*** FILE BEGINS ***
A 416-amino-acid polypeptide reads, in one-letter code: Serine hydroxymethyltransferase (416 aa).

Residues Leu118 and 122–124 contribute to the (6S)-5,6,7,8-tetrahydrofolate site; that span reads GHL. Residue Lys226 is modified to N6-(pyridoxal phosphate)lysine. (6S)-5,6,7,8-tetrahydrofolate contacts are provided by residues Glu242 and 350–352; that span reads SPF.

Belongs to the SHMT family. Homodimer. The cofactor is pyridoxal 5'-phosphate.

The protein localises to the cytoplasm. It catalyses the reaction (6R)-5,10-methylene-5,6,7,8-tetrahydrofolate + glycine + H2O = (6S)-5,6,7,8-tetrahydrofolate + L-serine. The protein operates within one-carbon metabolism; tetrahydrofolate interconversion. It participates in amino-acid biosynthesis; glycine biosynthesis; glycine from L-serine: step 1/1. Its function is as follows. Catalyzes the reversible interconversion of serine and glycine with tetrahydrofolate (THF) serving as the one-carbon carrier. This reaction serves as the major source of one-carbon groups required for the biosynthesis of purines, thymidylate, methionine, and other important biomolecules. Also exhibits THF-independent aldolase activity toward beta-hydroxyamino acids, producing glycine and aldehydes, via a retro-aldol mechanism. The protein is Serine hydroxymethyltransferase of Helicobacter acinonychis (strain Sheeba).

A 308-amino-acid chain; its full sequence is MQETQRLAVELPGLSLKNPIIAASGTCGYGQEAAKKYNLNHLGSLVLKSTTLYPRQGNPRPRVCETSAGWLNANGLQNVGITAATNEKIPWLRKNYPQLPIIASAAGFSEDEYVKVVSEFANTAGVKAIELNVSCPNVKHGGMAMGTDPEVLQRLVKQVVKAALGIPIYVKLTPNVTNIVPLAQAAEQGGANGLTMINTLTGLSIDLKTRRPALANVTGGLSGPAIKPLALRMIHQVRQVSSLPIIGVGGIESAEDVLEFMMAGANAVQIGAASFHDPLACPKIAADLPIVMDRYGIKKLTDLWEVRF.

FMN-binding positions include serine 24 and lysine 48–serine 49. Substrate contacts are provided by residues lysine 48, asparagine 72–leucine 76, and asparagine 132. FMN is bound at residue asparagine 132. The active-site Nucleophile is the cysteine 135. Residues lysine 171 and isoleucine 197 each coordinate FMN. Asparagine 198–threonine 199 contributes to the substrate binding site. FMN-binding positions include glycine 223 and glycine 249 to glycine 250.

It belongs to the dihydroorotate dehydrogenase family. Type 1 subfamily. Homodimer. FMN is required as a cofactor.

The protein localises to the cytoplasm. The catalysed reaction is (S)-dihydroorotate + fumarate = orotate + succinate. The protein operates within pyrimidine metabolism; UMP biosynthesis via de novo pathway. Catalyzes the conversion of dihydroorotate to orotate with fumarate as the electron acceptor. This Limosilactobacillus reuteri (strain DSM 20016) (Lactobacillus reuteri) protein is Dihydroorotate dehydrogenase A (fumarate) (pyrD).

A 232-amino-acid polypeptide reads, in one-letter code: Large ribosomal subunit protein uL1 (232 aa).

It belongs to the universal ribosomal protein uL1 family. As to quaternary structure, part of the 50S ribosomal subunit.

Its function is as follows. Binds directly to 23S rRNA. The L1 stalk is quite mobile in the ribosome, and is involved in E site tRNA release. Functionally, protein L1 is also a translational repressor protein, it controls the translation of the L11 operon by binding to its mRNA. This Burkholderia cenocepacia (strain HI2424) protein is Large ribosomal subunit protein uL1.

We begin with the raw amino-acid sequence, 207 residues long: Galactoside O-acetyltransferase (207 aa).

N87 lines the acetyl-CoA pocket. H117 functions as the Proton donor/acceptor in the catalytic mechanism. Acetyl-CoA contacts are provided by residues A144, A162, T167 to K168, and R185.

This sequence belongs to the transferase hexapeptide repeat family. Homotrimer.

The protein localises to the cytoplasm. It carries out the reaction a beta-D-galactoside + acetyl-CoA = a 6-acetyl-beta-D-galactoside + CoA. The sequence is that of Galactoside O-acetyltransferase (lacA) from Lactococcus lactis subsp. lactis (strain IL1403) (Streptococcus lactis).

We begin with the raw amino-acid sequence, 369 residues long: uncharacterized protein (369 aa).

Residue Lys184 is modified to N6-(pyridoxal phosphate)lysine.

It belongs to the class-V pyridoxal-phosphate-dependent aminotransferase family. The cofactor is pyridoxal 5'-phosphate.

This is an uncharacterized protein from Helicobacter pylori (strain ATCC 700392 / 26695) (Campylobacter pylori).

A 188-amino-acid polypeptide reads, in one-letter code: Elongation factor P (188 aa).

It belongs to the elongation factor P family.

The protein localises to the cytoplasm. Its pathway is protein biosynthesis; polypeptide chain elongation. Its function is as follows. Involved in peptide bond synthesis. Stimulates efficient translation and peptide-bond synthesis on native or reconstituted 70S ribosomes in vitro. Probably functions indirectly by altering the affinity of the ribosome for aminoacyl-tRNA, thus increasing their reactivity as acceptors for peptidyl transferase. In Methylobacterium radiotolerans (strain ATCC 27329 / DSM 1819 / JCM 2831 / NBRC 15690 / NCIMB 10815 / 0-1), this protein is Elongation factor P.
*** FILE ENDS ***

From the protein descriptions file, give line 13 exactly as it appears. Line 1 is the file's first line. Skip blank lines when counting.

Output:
N87 lines the acetyl-CoA pocket. H117 functions as the Proton donor/acceptor in the catalytic mechanism. Acetyl-CoA contacts are provided by residues A144, A162, T167 to K168, and R185.